What does Avaya think of this man?

This week Personnel Today puts Mike Young, HR director of Avaya, in the hot
seat and asks four fellow directors what they think of his function.  Does HR play a strategic role in the
boardroom at the global communications network provider? Or, does it just
provide back office, administrative support for its 21,000 staff?  Young is confident of his team’s
contribution to the bottom line. But Roisin Woolnough finds out if the leading
players at the company agree

Tanya Steele marketing director for Western Europe

What value does HR bring to business?

HR understands the totality of business and what every department is doing. You
can have a detached discussion with HR about your actions because there is
someone who understands the overview of the organisation and has a non-aligned
view.

What does it bring to your own department and you as a manager?

I need HR to look for the best
possible practical solution to problems – if there are issues around the calibre
of your team, for example. People often see these as soft issues but I believe
they are crucial. HR needs to be proactive in providing you with feedback as a
manager and on how you are running your department.

What is its role in the boardroom?

It has a strategic role to play at
Avaya and is not a back office function. HR people need to be as savvy with
business results as the finance director. They have to be involved in the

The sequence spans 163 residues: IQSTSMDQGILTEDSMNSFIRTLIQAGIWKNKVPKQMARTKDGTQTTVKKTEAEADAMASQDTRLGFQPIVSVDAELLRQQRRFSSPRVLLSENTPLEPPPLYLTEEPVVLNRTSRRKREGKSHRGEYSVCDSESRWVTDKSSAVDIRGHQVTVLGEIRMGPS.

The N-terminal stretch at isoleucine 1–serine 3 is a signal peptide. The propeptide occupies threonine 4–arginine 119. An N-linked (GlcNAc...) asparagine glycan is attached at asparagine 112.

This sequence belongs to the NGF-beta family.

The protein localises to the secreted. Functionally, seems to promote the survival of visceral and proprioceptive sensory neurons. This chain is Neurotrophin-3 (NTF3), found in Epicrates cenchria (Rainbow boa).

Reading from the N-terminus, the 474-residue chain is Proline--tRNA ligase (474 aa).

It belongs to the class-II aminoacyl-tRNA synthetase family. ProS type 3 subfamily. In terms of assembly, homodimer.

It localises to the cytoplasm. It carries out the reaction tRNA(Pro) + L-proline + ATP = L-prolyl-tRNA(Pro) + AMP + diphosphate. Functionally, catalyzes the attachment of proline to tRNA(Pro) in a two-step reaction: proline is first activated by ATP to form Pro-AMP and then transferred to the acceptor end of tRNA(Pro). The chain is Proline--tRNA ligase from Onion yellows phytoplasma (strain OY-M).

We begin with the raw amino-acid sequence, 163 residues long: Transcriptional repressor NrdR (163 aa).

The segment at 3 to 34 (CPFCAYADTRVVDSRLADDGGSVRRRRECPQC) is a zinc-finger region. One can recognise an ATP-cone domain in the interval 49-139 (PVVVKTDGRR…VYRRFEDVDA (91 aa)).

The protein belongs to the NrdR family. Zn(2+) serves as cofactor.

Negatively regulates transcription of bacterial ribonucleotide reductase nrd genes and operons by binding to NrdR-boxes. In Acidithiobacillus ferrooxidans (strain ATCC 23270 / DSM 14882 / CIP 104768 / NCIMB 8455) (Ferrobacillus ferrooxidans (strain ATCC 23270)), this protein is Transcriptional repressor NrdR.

business and have an opinion on it – not just chipping in about employee attrition
rates.

Have you encountered any problems with HR?

I’ve consistently seen issues in
sales around the commission payments going through on time, plus standard
hygiene factors such as paying correctly or getting offer letters to candidates
on time. When there are tremendous daily pressures on you as a manager and you
have to intervene on something you view as an HR issue, you can form a negative
image of the profession.

How has HR changed in the past five years?

It has moved away from admin. I miss the old-fashioned HR function as there
is more form-filling now which we all hate – but I would not give up the
increased strategic support received as a result.

How does it need to change now and in the future?

HR needs to do more internal
marketing of the function. It needs to attract new recruits who understand how
the function has changed. If you look at graduate programmes, they work in
specific business functions. Is HR involved in that? If not, it should be.

What do you think of outsourcing HR?

You need to look at the function and
see which bits can be sensibly outsourced. I would only outsource ‘engine
room-type activities’. On a strategic level, HR must be a part of the business,
day to day.